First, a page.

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Paul Lindahl

Lindahl, Paul
Paul Lindahl
Professor of Chemistry and of Biochemistry and Biophysics
Chemistry / Room 1129
Undergraduate Education
B.A. North Park College, Chicago (1979)
Graduate Education
Ph.D. Massachusetts Institute of Technology (1985)
Postdoc. University of Minnesota (1985-88)
Joined Texas A&M in 1988

Cellular Iron Metabolism

One of our two current research areas involves iron metabolism in mitochondria. The iron imported into these organelles is assembled into iron-sulfur clusters and heme prosthetic groups. Some of these centers are exported into the cytosol, while others are installed into mitochondrial apo-proteins. All of these processes are regulated in healthy cells, but various genetic mutations giving rise to diseases can cause iron to accumulate (e.g. Friedreich’s ataxia) or become depleted (e.g. Sideroblastic anemia). We have developed a biophysical approach involving Mössbauer, electron paramagnetic resonance, and electronic absorption spectroscopy, to study the entire iron content of intact mitochondria in healthy and genetically altered cells. This Systems Biology approach allows us to characterize the “iron-ome” of mitochondria at an unprecedented level of detail. We are also using analytical tools (e.g. liquid chromatography) to identify complexes that are involved in “trafficking” iron into and out of the organelle.

Our other research area involves mathematical modeling of cellular self-replication on the mechanistic biochemical level. We collaborate on this multidisciplinary NSF-sponsored project with a mathematician at the University of Houston (Professor Jeffrey Morgan). We have developed a modeling framework that facilitates such modeling efforts, and have designed a number of very simple and symbolic in silico cells that exhibit self-replicative behavior. Our minimal in silico cell model includes just 5 components and 5 reactions. A second generation model includes a more realistic mechanism of mitotic regulation. One novel aspect of our approach is that cellular concentration dynamics impact (and are impacted by) cellular geometry. By minimizing membrane bending energies, we are now calculating cell geometry during growth and division. Our results suggest that the “pinching” observed in real cells is enforced by cytoskeletal structures. Towards this end, we have modeled the assembly, steady-state dynamics, and contraction of the FtsZ ring found in prokaryotic cells. We are currently integrating this model within a whole-cell model to afford pinching behavior. Future studies will involve modeling the actomyosin ring that is used in animal cell cytokinesis. Students interested in this project should have good math and physical chemistry skills.

Recent Publications

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  1. Nguyen, TQ, Kim, JE, Brawley, HN, Lindahl, PA. Chromatographic detection of low-molecular-mass metal complexes in the cytosol of Saccharomyces cerevisiae. Metallomics. 2020; :.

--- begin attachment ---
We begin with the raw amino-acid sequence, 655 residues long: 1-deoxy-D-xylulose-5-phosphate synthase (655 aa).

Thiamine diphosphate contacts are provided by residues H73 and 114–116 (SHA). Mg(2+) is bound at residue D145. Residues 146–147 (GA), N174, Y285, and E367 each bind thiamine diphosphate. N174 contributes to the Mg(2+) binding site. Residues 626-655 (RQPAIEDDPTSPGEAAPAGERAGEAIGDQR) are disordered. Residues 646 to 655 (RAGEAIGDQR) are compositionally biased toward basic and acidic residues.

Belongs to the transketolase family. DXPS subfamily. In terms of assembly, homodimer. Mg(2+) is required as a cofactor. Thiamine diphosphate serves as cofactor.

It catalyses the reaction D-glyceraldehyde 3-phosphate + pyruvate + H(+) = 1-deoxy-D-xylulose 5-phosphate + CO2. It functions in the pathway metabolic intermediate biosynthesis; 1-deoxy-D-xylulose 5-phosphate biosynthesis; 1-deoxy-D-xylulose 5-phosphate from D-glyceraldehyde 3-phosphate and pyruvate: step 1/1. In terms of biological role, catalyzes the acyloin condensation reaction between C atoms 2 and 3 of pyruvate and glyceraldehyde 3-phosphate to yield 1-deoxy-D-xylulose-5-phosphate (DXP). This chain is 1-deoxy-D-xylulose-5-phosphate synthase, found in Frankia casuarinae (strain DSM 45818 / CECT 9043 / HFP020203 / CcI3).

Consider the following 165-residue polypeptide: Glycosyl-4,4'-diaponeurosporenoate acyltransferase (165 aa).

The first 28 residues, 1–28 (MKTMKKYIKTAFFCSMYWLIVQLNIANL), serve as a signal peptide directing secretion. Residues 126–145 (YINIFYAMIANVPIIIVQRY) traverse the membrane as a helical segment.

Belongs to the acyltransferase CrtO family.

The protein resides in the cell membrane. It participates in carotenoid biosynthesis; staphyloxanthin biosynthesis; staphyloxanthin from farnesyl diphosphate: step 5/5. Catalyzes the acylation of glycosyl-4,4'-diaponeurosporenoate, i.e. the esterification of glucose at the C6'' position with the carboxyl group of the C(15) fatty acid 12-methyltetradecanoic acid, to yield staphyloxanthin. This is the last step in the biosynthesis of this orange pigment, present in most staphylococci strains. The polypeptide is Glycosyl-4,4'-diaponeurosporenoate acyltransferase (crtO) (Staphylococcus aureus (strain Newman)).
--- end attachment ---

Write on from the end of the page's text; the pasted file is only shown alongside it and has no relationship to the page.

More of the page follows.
doi: 10.1039/c9mt00312f. PubMed PMID:32301942. .

  2. Soma, S, Morgada, MN, Naik, MT, Boulet, A, Roesler, AA, Dziuba, N et al.. COA6 Is Structurally Tuned to Function as a Thiol-Disulfide Oxidoreductase in Copper Delivery to Mitochondrial Cytochrome c Oxidase. Cell Rep. 2019;29 (12):4114-4126.e5.
    doi: 10.1016/j.celrep.2019.11.054. PubMed PMID:31851937. PubMed Central PMC6946597.

  3. Dziuba, N, Hardy, J, Lindahl, PA. Low-molecular-mass iron complexes in blood plasma of iron-deficient pigs do not originate directly from nutrient iron. Metallomics. 2019;11 (11):1900-1911.
    doi: 10.1039/c9mt00152b. PubMed PMID:31603444. PubMed Central PMC6854301.

  4. Drake, HF, Day, GS, Vali, SW, Xiao, Z, Banerjee, S, Li, J et al.. The thermally induced decarboxylation mechanism of a mixed-oxidation state carboxylate-based iron metal-organic framework. Chem. Commun. (Camb.). 2019;55 (85):12769-12772.
    doi: 10.1039/c9cc04555d. PubMed PMID:31565709. PubMed Central PMC7201376.

  5. Lindahl, PA. A comprehensive mechanistic model of iron metabolism in Saccharomyces cerevisiae. Metallomics. 2019;11 (11):1779-1799.
    doi: 10.1039/c9mt00199a. PubMed PMID:31531508. PubMed Central PMC7179950.

  6. Nguyen, TQ, Dziuba, N, Lindahl, PA. Isolated Saccharomyces cerevisiae vacuoles contain low-molecular-mass transition-metal polyphosphate complexes. Metallomics. 2019;11 (7):1298-1309.
    doi: 10.1039/c9mt00104b. PubMed PMID:31210222. PubMed Central PMC7175454.

  7. Wofford, JD, Lindahl, PA. A mathematical model of iron import and trafficking in wild-type and Mrs3/4ΔΔ yeast cells. BMC Syst Biol. 2019;13 (1):23.
    doi: 10.1186/s12918-019-0702-2. PubMed PMID:30791941. PubMed Central PMC6385441.

  8. Wofford, JD, Bolaji, N, Dziuba, N, Outten, FW, Lindahl, PA. Evidence that a respiratory shield in Escherichia coli protects a low-molecular-mass FeII pool from O2-dependent oxidation. J. Biol. Chem. 2019;294 (1):50-62.
    doi: 10.1074/jbc.RA118.005233. PubMed PMID:30337367. PubMed Central PMC6322884.

  9. Dziuba, N, Hardy, J, Lindahl, PA. Low-molecular-mass iron in healthy blood plasma is not predominately ferric citrate. Metallomics. 2018;10 (6):802-817.
    doi: 10.1039/c8mt00055g. PubMed PMID:29808889. PubMed Central PMC6037485.

  10. Pandey, A, Pain, J, Dziuba, N, Pandey, AK, Dancis, A, Lindahl, PA et al.. Mitochondria Export Sulfur Species Required for Cytosolic tRNA Thiolation. Cell Chem Biol. 2018;25 (6):738-748.e3.
    doi: 10.1016/j.chembiol.2018.04.002. PubMed PMID:29706592. PubMed Central PMC6014917.

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